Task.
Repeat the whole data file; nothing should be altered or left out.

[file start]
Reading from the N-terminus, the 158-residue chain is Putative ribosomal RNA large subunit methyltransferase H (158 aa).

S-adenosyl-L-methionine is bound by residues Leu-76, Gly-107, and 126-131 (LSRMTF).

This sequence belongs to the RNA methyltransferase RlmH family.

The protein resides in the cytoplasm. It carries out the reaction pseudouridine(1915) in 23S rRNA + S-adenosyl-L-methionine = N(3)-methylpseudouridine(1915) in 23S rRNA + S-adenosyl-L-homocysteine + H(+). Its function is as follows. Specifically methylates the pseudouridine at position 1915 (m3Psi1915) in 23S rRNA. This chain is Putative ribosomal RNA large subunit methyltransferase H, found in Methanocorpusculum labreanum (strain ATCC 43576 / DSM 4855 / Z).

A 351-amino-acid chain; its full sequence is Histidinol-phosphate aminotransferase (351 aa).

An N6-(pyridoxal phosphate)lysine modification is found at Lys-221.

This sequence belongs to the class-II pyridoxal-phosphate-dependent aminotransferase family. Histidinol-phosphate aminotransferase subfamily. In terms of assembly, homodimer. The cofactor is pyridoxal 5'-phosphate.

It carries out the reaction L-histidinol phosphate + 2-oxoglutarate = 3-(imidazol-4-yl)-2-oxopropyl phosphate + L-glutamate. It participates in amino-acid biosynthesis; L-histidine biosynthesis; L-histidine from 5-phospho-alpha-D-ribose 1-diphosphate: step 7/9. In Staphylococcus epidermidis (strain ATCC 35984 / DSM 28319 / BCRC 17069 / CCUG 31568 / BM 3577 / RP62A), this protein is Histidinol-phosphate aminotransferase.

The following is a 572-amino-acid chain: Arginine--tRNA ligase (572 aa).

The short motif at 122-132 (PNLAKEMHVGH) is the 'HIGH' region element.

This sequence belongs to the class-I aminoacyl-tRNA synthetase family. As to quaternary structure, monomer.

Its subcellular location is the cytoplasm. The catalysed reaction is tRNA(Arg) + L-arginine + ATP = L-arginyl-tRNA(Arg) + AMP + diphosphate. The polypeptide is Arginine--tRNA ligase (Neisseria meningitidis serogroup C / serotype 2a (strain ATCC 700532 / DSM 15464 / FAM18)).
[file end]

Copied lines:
Reading from the N-terminus, the 158-residue chain is Putative ribosomal RNA large subunit methyltransferase H (158 aa).

S-adenosyl-L-methionine is bound by residues Leu-76, Gly-107, and 126-131 (LSRMTF).

This sequence belongs to the RNA methyltransferase RlmH family.

The protein resides in the cytoplasm. It carries out the reaction pseudouridine(1915) in 23S rRNA + S-adenosyl-L-methionine = N(3)-methylpseudouridine(1915) in 23S rRNA + S-adenosyl-L-homocysteine + H(+). Its function is as follows. Specifically methylates the pseudouridine at position 1915 (m3Psi1915) in 23S rRNA. This chain is Putative ribosomal RNA large subunit methyltransferase H, found in Methanocorpusculum labreanum (strain ATCC 43576 / DSM 4855 / Z).

A 351-amino-acid chain; its full sequence is Histidinol-phosphate aminotransferase (351 aa).

An N6-(pyridoxal phosphate)lysine modification is found at Lys-221.

This sequence belongs to the class-II pyridoxal-phosphate-dependent aminotransferase family. Histidinol-phosphate aminotransferase subfamily. In terms of assembly, homodimer. The cofactor is pyridoxal 5'-phosphate.

It carries out the reaction L-histidinol phosphate + 2-oxoglutarate = 3-(imidazol-4-yl)-2-oxopropyl phosphate + L-glutamate. It participates in amino-acid biosynthesis; L-histidine biosynthesis; L-histidine from 5-phospho-alpha-D-ribose 1-diphosphate: step 7/9. In Staphylococcus epidermidis (strain ATCC 35984 / DSM 28319 / BCRC 17069 / CCUG 31568 / BM 3577 / RP62A), this protein is Histidinol-phosphate aminotransferase.

The following is a 572-amino-acid chain: Arginine--tRNA ligase (572 aa).

The short motif at 122-132 (PNLAKEMHVGH) is the 'HIGH' region element.

This sequence belongs to the class-I aminoacyl-tRNA synthetase family. As to quaternary structure, monomer.

Its subcellular location is the cytoplasm. The catalysed reaction is tRNA(Arg) + L-arginine + ATP = L-arginyl-tRNA(Arg) + AMP + diphosphate. The polypeptide is Arginine--tRNA ligase (Neisseria meningitidis serogroup C / serotype 2a (strain ATCC 700532 / DSM 15464 / FAM18)).